All resistivity logs obey Ohm's Law (one way or another), as well as the series and parallel circuit concepts defined here.

Electrical resistance is the property of a material to resist the passage of electric current through the material. If a voltage, sometimes called a potential or electromotive force, is applied to two sides of a chunk of material, such as wire, a piece of rock, or an electrical appliance, electric current flows through the material. The resistance is defined by Ohm's Law (Georg Ohm, 1827), for direct current (DC) systems, as the ratio of the voltage applied to the current that flows:
    1: R = V / I

  V = voltage (volts)
  I = current (amperes)
  R = resistance (ohms)

It is interesting to note that the units of measurement for electrical potential, current, and resistance (volt, ampere, ohm respectively) were not established until 1863, some 36 years after Ohm's publication. Prior to this date, and for some time afterward, more than a dozen units of measurement of resistance were in use by the infant science of telegraphy, including such arcane terms as a "German mile", referring to a particular length of a wire of a particular composition and cross-sectional area.

To become consistent with metric units, the actual value of an ohm was varied several times, most recently in 1948 and again in 1972.

Ohm's Law has been extended to alternating current  (AC) systems as:
    2: Z = V / I

  V = voltage (rms volts or instantaneous volts)
  I = current (rms amperes or instantaneous amperes)
  Z = impedance (ohms)

This looks like Ohm's Law but V and I are vectors represented by complex numbers, so Z is also a complex number. Reactive and capacitive elements in the circuit cause phase shifts between V and I. Z will not be the same as R except in purely resistive circuits.

The term "rms" means "root mean square", a method for averaging the absolute values of instantaneous voltage or current over time to obtain a useful value with a meter. A pure sine wave AC voltage of 10 volts rms will have a peak voltage of +/-14.1 volts.

The current in a DC circuit is dissipated as heat in the resistor, but only the real component of the complex current is dissipated in an AC system. The imaginary component is converted to a magnetic field in the reactive element.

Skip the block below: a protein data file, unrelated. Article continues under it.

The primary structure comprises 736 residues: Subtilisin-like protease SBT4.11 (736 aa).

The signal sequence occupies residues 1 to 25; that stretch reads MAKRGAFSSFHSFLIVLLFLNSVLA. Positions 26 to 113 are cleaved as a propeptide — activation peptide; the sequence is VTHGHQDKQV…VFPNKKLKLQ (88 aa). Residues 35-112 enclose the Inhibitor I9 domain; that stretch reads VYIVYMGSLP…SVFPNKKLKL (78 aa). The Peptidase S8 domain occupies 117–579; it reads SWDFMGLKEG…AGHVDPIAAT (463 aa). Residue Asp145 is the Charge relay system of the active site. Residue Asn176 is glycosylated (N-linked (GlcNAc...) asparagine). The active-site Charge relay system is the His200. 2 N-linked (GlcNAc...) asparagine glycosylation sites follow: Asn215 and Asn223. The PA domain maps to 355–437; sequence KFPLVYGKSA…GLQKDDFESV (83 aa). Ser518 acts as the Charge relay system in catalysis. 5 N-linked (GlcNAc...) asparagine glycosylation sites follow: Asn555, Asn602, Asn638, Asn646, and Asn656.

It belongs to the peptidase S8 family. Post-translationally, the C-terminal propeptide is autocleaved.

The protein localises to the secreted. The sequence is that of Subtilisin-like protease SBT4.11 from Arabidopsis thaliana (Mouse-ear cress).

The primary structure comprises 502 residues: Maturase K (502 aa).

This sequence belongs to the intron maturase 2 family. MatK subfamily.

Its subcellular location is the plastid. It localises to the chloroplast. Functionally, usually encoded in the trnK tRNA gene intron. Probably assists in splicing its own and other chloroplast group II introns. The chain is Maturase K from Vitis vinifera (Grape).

Schlumberger and Lane Wells used DC circuits in their Electrical Logs (actually an alternating DC square wave to prevent polarization of the electrodes). Halliburton and Welex used AC circuits. Given identical electrode arrangements, both would give identical results in an infinite homogenous rock, but thin beds or laminated rocks could provide capacitive effects, detrimental to the AC system.


Resistivity is the resistance of a unit volume of a material. In the metric system, the unit of length is the meter, and area is the square meter. Thus, resistivity is measured in units of Ohm - meters squared per meter (Ohm-m2/m), often abbreviated as Ohm-m. Resistivity also equals the ratio of voltage to current, if the length and area are unity. Thus:
    3: RES = V / I * L / A

  A = area (square meters)
  V = voltage (volts)
  I = current (amperes)
  L = length (meters)
  RES = resistivity (ohm-m)

RES = V / I * L / A

Conductance is the inverse of resistance:
    4: C = 1 / R

  C = conductance (siemens)
  R = resistance (ohms)

Units of conductance are measured in Siemens, named after an early electrical pioneer. The previous name of the unit of conductance was mho, the reverse spelling of Ohm.

Conductivity is the inverse of resistivity:
    5: COND = 1 / RES

  COND = conductivity (S/m)
  RES = resistivity (ohm-m)

The units of conductivity are Siemens-meters per square meter, or Siemens/meter (abbreviated S/m). The old name was mho/meter. In well logging, conductivity is usually given in milli-mho/m or milli-Siemens/m (mS/m), where milli stands for 1/1000, so the equation in common use is:.
    6. COND = 1000 / RES

Many people neglect to write or say the "per meter" part of the units when referring to conductivity and the "meter" part of resistivity. Do not confuse resistivity with resistance just because the units have been incorrectly or inadvertently abbreviated. The word "ohm" was often abbreviated with the Greek letter omega (Ω).

Range of resistivity values in the earth


When combining the effects of two or more resistances or resistivities, one must distinguish between series and parallel circuits, as shown below. The total resistance or resistivity of items connected in series, is the sum of their resistances or resistivities:
    7: RTOTAL = R1 + R2 + ..... + Rn = Sum (Ri)

Series and Parallel resistance

The total resistance of resistances connected in parallel is the inverse of the sum of the inverse of each resistance.
    8: RTOTAL = 1 / (1 / R1 + 1 / R2 + .... + 1 / Rn) = 1 / Sum (1 / Ri)

This is more easily seen as the inverse of the sum of the conductance.
    9: RTOTAL = 1 / (C1 + C2 + .... + Cn) = 1 / Sum (Ci)

These relationships are laws of physics within the pressure and temperature domain of interest to log analysts. Superconductivity does not occur in our realm.

Resistivity is summed in the same manner as resistance - that is, the laws for series and parallel circuits must be obeyed.

Numerical Example
1. Series Circuit:
    R1 = 1 ohm
    R2 = 10 ohm

    RTOTAL = 1 + 10 = 11 ohm
    C = 1/R = 0.9 siemens

    RES1 = 1 ohm-m
    RES2 = 10 ohm-m

    RESTOTAL = 1 + 10 = 11 ohm-m
    COND = 1 / RES = 0.9 siemens/m

2. Parallel Circuit:
    R1 = 1 ohm
    R2 = 10 ohm

    RTOTAL = 1 / (1 / 1 + 1 / 10) = 0.9 ohm
    C = 1 / R = 1.1 siemens

    RES1 = 1 ohm-m
    RES2 = 10 ohm-m

    RESTOTAL = 0.90 ohm-m
    COND = 1.1 siemens/m

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